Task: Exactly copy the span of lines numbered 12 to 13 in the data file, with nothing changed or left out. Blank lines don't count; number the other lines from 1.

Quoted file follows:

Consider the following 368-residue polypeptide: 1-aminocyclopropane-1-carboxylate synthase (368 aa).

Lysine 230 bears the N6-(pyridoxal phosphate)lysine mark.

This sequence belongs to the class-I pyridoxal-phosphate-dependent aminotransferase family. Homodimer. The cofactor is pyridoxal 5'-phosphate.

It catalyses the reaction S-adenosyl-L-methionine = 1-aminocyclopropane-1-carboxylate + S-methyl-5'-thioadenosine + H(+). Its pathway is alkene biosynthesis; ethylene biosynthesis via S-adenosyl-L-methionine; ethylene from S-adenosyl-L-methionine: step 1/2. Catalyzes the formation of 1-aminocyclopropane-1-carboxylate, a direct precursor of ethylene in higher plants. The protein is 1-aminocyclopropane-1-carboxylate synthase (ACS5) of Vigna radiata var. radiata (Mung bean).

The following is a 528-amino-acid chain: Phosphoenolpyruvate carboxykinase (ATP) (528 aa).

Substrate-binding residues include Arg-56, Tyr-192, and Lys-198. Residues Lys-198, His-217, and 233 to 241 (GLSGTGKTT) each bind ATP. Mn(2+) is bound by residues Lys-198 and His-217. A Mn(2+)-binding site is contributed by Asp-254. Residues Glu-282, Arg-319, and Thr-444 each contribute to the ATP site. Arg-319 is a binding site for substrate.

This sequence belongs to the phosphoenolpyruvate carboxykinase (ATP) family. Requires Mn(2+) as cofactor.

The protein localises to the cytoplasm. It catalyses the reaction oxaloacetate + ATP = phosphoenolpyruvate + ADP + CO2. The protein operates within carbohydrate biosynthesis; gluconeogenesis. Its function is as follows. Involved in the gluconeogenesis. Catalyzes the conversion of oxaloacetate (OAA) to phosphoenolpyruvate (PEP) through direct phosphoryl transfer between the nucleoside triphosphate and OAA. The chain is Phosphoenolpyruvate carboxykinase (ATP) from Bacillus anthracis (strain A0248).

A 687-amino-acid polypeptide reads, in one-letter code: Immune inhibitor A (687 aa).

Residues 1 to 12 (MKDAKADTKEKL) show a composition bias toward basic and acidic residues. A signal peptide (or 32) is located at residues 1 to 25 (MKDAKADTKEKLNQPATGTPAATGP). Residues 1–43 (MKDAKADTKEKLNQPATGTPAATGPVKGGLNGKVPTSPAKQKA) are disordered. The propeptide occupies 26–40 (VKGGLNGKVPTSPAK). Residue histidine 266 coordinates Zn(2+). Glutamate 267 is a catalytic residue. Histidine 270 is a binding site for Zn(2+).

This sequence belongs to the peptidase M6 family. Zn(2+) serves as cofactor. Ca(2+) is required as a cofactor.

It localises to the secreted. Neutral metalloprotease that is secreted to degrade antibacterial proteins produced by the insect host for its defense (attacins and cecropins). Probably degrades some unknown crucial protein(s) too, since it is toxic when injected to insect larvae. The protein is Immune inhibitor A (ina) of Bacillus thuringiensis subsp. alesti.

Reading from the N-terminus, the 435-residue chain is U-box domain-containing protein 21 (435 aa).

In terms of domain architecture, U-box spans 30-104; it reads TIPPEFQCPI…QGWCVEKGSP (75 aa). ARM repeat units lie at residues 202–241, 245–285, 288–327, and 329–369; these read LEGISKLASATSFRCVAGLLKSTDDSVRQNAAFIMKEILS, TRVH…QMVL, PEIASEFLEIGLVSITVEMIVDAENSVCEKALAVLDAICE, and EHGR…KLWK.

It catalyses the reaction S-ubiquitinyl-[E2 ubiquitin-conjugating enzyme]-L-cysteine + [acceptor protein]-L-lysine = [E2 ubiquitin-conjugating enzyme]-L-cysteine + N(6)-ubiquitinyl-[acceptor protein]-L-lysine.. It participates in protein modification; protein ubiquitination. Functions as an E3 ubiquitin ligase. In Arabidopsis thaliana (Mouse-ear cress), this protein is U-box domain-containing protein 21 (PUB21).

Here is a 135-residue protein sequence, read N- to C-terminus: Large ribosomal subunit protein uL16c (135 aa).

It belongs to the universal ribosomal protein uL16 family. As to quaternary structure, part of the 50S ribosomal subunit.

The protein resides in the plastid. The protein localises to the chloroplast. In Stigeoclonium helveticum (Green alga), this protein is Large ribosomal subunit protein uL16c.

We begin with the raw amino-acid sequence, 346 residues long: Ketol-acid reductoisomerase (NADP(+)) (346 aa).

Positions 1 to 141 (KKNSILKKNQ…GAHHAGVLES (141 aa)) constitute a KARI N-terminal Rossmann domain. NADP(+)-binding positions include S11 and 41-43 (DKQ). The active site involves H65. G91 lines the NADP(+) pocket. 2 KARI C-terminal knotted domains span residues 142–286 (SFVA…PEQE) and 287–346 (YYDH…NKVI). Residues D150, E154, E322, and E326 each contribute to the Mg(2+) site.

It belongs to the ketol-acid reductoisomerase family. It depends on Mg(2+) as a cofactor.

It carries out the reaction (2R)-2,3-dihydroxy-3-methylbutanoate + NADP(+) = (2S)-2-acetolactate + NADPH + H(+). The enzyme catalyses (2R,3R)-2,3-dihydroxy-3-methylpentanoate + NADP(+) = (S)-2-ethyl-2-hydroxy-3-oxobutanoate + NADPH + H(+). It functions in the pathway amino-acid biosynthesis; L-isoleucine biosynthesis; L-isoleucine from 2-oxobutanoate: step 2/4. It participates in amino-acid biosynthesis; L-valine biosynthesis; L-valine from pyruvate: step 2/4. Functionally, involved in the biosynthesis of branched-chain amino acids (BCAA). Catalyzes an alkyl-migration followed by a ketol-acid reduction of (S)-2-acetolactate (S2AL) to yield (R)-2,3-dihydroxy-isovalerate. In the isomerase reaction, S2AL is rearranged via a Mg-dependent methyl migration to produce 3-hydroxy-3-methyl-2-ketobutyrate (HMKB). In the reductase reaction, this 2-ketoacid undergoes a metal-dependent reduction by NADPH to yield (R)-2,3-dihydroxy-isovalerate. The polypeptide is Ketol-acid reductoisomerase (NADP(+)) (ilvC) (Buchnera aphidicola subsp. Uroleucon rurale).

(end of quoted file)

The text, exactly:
It localises to the secreted. Neutral metalloprotease that is secreted to degrade antibacterial proteins produced by the insect host for its defense (attacins and cecropins). Probably degrades some unknown crucial protein(s) too, since it is toxic when injected to insect larvae. The protein is Immune inhibitor A (ina) of Bacillus thuringiensis subsp. alesti.

Reading from the N-terminus, the 435-residue chain is U-box domain-containing protein 21 (435 aa).